A few nights ago, I was out with my family celebrating the Feast of Our Lady of Guadalupe with a few other thousand Hispanics in our area.
Mass was to start at 7pm, and we had invited some non-Hispanic people to join us. When they asked me when we should arrive to Church, to their surprise I said: “No later than 6pm, if you want to find a seat”.
When they arrived there, it became obvious to them why, as hoards of Latinos from all over the continent started to pour into our parish until there was standing-room only!
This was the third celebration at this parish, the first being the night before during the vigil, the sunrise service, and the evening service. All were full to and beyond capacity.
As I looked around at the throng, the moment became bittersweet for me.
In one hand, it always amazes me that no matter where in the world one might be, on this day many Hispanics and Latinos, from all social and economic classes, as well as distant countries pour over a parish to thank the Mother of God for being Our Mother. This celebration was not limited to those of Hispanic/Latin origin. Our guest is from Scandinavian origin. People and flags from all over the world were present at the Church. There were even some beautiful Nigerian nuns singing traditional Spanish songs, making it a most joyous occasion!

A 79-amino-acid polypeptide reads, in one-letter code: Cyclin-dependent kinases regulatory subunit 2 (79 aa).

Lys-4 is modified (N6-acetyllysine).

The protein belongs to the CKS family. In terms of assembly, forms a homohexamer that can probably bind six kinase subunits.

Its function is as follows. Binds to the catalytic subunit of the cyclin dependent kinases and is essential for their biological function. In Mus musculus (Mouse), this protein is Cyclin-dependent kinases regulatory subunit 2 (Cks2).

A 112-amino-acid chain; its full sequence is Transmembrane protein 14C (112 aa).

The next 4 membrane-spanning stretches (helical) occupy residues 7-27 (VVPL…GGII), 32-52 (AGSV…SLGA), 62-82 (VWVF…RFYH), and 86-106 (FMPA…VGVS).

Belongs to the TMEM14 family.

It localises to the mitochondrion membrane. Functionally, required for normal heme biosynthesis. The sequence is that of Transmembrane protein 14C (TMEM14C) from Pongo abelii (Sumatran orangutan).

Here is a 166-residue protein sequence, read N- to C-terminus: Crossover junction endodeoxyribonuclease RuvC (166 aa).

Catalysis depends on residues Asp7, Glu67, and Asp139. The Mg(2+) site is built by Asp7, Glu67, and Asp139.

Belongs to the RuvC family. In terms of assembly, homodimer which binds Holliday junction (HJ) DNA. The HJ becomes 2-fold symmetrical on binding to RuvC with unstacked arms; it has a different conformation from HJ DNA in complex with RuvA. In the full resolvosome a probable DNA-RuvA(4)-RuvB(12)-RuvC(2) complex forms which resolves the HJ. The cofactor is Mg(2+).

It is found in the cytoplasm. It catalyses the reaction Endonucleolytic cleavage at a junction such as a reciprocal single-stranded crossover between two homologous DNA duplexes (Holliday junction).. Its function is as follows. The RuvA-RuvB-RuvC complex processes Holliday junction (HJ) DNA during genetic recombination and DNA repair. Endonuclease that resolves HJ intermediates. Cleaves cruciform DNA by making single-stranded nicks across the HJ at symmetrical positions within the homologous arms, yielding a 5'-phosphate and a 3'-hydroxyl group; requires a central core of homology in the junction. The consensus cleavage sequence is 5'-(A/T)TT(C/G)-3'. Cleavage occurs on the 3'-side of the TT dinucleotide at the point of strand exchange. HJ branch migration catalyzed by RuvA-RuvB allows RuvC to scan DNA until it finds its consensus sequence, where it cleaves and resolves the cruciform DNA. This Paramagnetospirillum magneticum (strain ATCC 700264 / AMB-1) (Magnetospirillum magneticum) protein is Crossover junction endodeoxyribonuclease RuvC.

On the other hand, it made me recall a time where we attended a different parish. As I was trying to make a case to allow Hispanics to gather for celebrations like this and share in our traditions with the rest of the community, I was simply told by a parish employee that “those people can attend the Church down the road”.
I looked around all of us. Us, being the people that should go attend the Church “down the road”, and then I realized I’d never really forgiven that person. Maybe forgotten. Stored somewhere. But still there.
As Mass developed, I was trying to think, what should I do? Do I feel sorry for myself for having been offended? Do I feel sorry for my brothers and sisters for having been rejected because of where their life’s journey had originated?
The homily was of course, beautiful. To the point of the pastor of praising Hispanic’s “stubborn and unapologetic” Catholicism. Of how much he wished for more migrants to be like us. Of how much he wished for more like us.
Celebrations continued until almost midnight, and I put these feelings aside for the time being.
The following day, during the morning Mass celebration the answer came to me.
I remembered a teaching by our spiritual director, Fr. Michael. And understood what God was trying to tell me:
“Just bless them. They are injured. They are hurting. Just bless them.”
I know I cannot forgive on my own. I must ask God to help me. And He simply has said “Give them to me. I will heal them. And I will heal you too.”